How Are Workman’s Comp Benefits Calculated in Minnesota?

A worker kneels down next to his wheel barrow and touches his pained lower back while another worker attempts to help him.

As an employee in Minnesota, you have the right to file a workman’s comp benefits claim under Minnesota law in the event you sustain physical or mental injuries, develop an illness, or aggravate a pre-existing condition while on the job.

However, Minnesota worker’s compensation laws can be extremely difficult to navigate, only adding to the stress of worrying about the loss of income and medical treatment ahead of you.

Worst yet, the worker’s compensation insurance company will rarely voluntarily pay the total amount you’re entitled to, even if you have evidence to prove that your work was a substantial contributing factor to the injury. Attempting to take on this highly complex and nuanced process without help leaves you vulnerable to an insurance company’s attempt to deny you all the benefits entitled to injured workers.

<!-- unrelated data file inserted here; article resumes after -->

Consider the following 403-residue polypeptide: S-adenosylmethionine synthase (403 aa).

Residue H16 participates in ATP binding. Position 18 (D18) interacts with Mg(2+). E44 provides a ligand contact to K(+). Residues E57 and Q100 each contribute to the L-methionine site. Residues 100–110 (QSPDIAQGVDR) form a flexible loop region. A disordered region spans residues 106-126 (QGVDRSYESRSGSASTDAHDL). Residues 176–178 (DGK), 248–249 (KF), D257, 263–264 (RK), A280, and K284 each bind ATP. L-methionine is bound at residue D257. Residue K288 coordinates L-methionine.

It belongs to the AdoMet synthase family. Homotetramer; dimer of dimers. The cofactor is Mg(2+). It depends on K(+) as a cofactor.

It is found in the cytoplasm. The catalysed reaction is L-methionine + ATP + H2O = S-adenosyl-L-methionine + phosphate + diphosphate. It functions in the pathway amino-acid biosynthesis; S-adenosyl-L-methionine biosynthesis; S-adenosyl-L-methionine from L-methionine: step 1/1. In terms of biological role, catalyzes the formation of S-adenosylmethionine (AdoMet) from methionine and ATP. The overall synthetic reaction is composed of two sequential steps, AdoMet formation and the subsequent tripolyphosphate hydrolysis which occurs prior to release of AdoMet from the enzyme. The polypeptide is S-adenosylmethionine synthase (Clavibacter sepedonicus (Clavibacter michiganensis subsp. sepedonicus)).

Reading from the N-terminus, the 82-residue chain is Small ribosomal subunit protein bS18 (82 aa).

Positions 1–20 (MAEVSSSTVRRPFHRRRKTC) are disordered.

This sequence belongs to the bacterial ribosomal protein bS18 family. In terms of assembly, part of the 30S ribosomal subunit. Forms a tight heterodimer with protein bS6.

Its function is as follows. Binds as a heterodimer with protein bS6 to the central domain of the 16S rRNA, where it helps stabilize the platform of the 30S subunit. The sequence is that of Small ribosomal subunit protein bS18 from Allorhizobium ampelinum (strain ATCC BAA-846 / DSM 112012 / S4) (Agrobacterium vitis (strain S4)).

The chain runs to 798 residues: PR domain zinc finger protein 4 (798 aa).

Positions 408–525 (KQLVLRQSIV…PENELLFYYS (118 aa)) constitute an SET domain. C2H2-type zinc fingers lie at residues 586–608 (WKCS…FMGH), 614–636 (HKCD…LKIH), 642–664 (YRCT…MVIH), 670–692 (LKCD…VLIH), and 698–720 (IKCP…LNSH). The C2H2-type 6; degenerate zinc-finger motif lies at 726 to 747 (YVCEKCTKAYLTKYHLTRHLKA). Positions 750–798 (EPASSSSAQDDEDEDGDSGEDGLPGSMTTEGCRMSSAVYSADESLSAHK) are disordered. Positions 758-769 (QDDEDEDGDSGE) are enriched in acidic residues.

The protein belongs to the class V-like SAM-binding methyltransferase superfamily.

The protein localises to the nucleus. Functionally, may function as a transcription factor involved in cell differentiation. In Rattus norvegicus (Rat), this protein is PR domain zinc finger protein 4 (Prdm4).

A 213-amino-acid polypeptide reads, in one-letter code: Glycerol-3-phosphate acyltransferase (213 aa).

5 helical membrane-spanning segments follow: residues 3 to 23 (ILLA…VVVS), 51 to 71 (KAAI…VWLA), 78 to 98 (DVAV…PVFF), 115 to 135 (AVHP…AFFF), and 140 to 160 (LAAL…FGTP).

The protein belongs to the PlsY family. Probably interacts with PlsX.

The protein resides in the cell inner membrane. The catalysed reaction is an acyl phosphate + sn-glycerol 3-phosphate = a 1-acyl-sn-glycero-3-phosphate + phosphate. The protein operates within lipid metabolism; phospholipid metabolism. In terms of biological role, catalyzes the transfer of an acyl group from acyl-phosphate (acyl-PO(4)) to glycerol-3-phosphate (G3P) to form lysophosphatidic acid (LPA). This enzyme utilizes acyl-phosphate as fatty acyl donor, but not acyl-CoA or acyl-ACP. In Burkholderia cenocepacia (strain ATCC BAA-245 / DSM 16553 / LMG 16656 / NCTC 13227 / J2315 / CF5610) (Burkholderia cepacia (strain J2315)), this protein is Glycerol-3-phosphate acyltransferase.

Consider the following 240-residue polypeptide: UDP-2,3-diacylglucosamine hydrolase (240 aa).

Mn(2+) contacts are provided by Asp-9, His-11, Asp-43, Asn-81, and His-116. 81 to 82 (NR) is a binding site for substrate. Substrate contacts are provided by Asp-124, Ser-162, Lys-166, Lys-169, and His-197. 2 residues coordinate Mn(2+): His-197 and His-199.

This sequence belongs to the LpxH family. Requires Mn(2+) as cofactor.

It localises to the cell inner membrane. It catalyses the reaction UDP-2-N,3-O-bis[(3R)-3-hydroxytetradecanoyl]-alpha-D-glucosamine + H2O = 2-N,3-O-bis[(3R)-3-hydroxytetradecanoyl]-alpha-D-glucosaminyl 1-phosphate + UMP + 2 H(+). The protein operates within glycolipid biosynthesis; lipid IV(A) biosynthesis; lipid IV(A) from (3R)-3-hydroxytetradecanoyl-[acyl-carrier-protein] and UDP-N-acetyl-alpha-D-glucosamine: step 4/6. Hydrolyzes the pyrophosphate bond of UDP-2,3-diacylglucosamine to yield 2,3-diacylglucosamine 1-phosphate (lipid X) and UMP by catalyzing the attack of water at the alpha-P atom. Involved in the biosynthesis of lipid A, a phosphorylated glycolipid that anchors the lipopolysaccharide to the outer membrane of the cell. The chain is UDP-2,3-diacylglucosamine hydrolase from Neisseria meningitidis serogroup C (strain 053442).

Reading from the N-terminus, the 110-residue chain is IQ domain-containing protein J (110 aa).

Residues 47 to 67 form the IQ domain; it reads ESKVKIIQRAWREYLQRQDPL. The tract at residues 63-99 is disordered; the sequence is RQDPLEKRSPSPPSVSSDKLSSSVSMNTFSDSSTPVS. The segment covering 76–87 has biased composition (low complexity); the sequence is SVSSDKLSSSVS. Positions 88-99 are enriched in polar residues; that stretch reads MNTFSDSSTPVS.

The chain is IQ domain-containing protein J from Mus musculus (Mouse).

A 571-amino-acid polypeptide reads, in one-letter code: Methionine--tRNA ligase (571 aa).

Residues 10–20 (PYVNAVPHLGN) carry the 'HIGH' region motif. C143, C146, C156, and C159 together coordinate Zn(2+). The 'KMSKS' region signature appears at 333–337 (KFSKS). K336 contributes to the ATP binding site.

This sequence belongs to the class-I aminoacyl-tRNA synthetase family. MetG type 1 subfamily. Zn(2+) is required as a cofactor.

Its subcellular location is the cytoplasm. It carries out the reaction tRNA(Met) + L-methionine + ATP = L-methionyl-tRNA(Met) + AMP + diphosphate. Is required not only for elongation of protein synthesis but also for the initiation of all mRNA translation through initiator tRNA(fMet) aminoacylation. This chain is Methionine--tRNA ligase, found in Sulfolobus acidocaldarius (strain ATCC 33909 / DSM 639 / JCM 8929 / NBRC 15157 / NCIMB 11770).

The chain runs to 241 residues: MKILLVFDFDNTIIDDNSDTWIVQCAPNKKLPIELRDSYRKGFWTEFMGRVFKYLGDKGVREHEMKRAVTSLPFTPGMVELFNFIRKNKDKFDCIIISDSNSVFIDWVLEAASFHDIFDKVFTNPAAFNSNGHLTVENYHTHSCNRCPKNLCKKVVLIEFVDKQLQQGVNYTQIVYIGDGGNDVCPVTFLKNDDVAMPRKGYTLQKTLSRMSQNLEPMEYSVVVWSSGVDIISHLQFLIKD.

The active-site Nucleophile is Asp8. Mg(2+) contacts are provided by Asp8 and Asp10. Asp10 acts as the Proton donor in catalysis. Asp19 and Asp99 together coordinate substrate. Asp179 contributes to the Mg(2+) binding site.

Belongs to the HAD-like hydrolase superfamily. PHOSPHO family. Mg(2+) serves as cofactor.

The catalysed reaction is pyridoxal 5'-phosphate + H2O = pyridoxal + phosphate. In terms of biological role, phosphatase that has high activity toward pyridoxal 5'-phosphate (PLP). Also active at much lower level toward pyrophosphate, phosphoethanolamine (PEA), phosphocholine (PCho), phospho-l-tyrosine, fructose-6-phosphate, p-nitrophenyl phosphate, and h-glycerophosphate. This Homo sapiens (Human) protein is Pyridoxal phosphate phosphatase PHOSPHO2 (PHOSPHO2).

That’s why speaking to the trusted worker’s compensation attorneys at Meuser, Yackley, & Rowland is one of the smartest moves you can make after a work injury. We know the ins and outs of Minnesota worker’s compensation law and will work diligently to protect your best interests.

We can also answer your most pressing questions, including how workers’ comp benefits are calculated based on the nature of the work injury and your current wage.

Types of Workman’s Comp Benefits

Workers’ compensation benefits are divided into four categories: wage-loss benefits, medical benefits, vocational rehabilitation benefits, and permanent partial disability benefits. 

In this article, we’ll focus mainly on the wage loss benefit. That said, let’s briefly explore your right to medical treatment, vocational rehabilitation, and permanency.

Medical Benefits

The Minnesota worker’s compensation system entitles people injured on the job to have their medical bills paid by the employer.